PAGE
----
Abbott blasts D.C. freeway construction: 1967
Sammie Abbott, publicity director of Emergency Committee on the Transportation Crisis (ECTC), makes a point opposing new freeways in the District of Columbia November 25, 1967 at an informal session of the appointed city council.
“We’re not going to let I-95 come into the District of Columbia if we have to lay down in front of the bulldozers with our bodies,” Abbott said. “There are going to be whites with our black brothers on this.”
Thirty-five members of the ECTC attended and universally opposed more freeway construction instead favoring a system of syubways and other rapid rail transit, serving the predominantly black inner city.
Rev. Joe Gibson of Nash Methodist Church in Brookland charged that freeways are “instruments of planned ghettosim.”
The ECTC put forward a number of demands including an immediate halt to all freeway construction, an end to seizure of homes in proposed highway right-of-ways, and implementation of the Arthur D. Lyttle report (which called for no more freeways) for future rapid transit planning.
The ECTC held a rally at the District building the previous hearing where only council member Joseph Yeldell attended. A number of speakers criticized other council members for not attending the rally and for the sparse participation of council members in the informal session with the ECTC.
While Chairman Walter Fauntroy termed the session “useful and productive” in informing the council members, Abbott blasted the meeting saying, “This is no excuse for a public hearing.”
Sammie Abdullah Abbott waged a lifelong struggle against economic and social injustice. Abbott was studying architecture at Cornell University when he was radicalized by the economic catastrophe that was called the Great Depression in the 1930s.
Abbott became active with the Communist Party and his father’s grocery business failed when a local bank pulled financing because they felt threatened by the younger Abbott’s radicalism.
Abbott ran for Congress in 1934 in New York’s 37th District on the Communist Party ticket.
Abbott became an organizer for the Congress of Industrial Organizations (CIO) in Buffalo’s steel mills and met his wife Ruth when he was jailed for picketing. They married and moved to Washington, D.C. in 1940 where he worked as a hod carrier on construction jobs and later worked for a local union.
When the US entered World War II, Abbott joined the Air Force where he received a Bronze Star. After the war, Abbott worked as a commercial artist for the Henry J. Kauffman agency.
During this time he was head of the local committee that gathered thousands of signatures demanding the US never use nuclear weapons again.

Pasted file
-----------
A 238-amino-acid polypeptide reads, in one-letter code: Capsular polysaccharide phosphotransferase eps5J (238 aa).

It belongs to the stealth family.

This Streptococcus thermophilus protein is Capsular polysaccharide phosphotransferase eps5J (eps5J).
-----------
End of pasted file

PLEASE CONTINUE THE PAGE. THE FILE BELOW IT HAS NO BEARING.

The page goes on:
In 1954, when members of the Communist Party were being sentenced to prison for their beliefs (not for any acts), Abbott was called before the House Committee on Un-American Activities (HUAC).
Abbott stood up to the committee and refused to “name names” and wouldn’t even confirm the license plate number on his automobile.
He was fired from the Kauffman agency for being a “red.” To his friends, Abbott described himself as a marxist, but not a communist.
After being blacklisted, he worked as a freelance commercial artist and later started his own firm that operated out of the Dupont Building at 1350 Connecticut Ave. NW.
He remained active in the civil rights and peace movements throughout the 1950s and 1960s and was repeatedly questioned by the FBI and local police about his politics.
When the District of Columbia proposed building a new freeway that would slash through African-American neighborhoods, Abbott lay down in the path of the proposed Northeast Freeway.
At that time, planned freeway routes had largely been moved out of white neighborhoods and pushed into black neighborhoods. Abbott joined a young African-American civil rights activist named Reginald Booker to head the Emergency Committee on the Transportation Crisis.
Abbott designed a number of the great anti-freeway posters including the “White Man’s Roads Thru Black Man’s Homes” posters.
Together Booker and he led demonstrations, sit-ins and mass protests at Washington, DC city council meetings and other local and federal government sites that stopped the North Central Freeway and Three Sisters Bridges and instead diverted the funds toward building the Metrorail system.
Abbott continued his activism against the Vietnam War and helped young students in Maryland publish the “Radical Guide to the University of Maryland.” Later he was active in the anti-apartheid movement.
He started the Takoma Park Folk Festival that continues today and ran for mayor of the town in 1980 and won. Abbott led the fight for rent control in the city, offered sanctuary to undocumented workers and established the town as a “nuclear free zone.”
Abbott died in 1990 and his wife Ruth carried on their activism until her death in 2009.
Sammie Abbott was arrested more than 40 times for his activism and was quoted once saying, “I'm a perpetually mad person. I hate injustice. As far as I'm concerned, I'm living to fight injustice. I'm living to fight the goddamned thing. I'm too mad to sleep.”
His own favorite quote was from Dante’s Inferno, “The hottest places in hell are reserved for those who in times of great moral crises maintain their neutrality.”
For more information and related images, see flic.kr/s/aHsm9Nkhh3
Photo by Joseph Silverman. The image is courtesy of the D.C. Public Library Washington Star Collection © Washington Post.